Want to develop for the Steam Deck / SteamOS and get testing? Now it's a whole lot easier, as Valve has now put up the tools needed under open source licenses.
There's two projects included with the SteamOS Devkit Client and the SteamOS Devkit Service, both of which are available on their GitLab page. Setting it up, at least on Linux, was pretty painless thanks to the clear instructions so even someone like me can give it a try and see what it's like.
With this, developers can easily upload builds from one device to a Steam Deck to easily begin testing. Available to developers anyway but now they don't have to be approved by Valve, as anyone can just grab it. It has a number of other interesting tools to control a Steam Deck remotely too, like forcing it to drop into Desktop Mode or back to Deck UI mode ("Gaming Mode").
Nice to see Valve continue putting more out in the open. This means others can test, report issues and perhaps even contribute code back to improve it further or even hack away at it to use it for other things.
Ah well... just another reasons to sit and count down the (non-specific) days until mine arrives.
Quotehas now put up the tools needed under open source licenses.Music to developer's ears
Quoting: slembckeHuh... that's kinda neat, and written using Dear ImGUI too. Looking forward to using mine for some gamedev.
My exact same reaction. "I recognise that! That's dear imgui!"
I love it. This allows devs to work on the PC they're comfortable with and push builds to their Decks quickly and easily to test changes. Which is what you need if you want devs to seriously support something.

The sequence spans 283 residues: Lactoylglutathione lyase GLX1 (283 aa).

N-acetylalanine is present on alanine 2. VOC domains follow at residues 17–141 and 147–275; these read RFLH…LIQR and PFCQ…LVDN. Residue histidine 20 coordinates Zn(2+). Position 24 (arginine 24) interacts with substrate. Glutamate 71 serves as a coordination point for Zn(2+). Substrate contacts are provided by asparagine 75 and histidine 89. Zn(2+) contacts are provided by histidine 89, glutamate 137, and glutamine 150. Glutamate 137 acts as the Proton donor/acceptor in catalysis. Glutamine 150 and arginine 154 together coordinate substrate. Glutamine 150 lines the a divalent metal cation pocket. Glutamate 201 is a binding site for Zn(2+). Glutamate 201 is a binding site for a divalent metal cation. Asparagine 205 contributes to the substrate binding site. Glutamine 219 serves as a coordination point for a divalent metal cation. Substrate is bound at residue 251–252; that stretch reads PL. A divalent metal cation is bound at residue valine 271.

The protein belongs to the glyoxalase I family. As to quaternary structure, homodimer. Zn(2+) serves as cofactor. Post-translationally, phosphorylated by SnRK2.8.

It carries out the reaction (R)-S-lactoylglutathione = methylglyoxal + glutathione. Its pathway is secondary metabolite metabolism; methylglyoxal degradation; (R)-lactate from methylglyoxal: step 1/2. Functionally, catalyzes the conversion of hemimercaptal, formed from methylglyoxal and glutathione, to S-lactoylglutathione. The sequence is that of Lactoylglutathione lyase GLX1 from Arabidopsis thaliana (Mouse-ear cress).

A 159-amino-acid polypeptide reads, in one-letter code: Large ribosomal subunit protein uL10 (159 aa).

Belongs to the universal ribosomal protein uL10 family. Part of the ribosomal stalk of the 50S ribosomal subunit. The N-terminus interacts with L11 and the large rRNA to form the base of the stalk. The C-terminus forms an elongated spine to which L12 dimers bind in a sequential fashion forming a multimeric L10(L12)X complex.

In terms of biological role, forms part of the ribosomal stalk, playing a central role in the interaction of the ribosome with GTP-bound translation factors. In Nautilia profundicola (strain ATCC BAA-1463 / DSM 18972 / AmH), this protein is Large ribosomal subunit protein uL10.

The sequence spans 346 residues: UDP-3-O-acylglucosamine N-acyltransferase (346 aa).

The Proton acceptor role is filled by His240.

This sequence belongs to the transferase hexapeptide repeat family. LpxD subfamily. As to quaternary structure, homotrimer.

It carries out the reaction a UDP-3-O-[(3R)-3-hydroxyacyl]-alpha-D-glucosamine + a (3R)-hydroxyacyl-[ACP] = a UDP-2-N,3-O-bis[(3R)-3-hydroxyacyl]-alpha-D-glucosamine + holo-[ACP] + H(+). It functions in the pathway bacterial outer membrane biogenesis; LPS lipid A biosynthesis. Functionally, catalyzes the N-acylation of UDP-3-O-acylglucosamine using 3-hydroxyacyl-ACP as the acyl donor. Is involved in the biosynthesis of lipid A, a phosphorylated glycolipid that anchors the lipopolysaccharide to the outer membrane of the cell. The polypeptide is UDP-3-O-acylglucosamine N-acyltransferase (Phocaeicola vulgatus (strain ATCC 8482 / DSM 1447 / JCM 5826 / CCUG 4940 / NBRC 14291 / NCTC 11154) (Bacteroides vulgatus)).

Edit: Another advantage of this approach, for big studios with a lot of internal tools, they could even pull apart the code of these projects and integrate the code into their own internal dev tools if they want.
See industry? Open sourcing stuff makes sense when you're trying to work with your customers not work against them.
Last edited by gradyvuckovic on 5 March 2022 at 12:57 am UTC
Quoting: gradyvuckovicSee industry? Open sourcing stuff makes sense when you're trying to work with your customers not work against them.
Yeah, kinda-sorta-mostly. On the other end of the spectrum you have something like console dev kits which are still quite expensive, but have first class tooling (especially in terms of profiling and debugging tools). Linux has a ways to go to catch up in that respect. The Steam Deck tools will probably appeal more to the little studios than the big shops which often have their own dedicated internal tooling developers. Linux has advanced leaps and bounds in the last decade as a target for gamedev though. I've quite happy to make it my dev environment.
QuoteWindows command-line parsing makes even Unix /bin/sh look well-documented and consistent.
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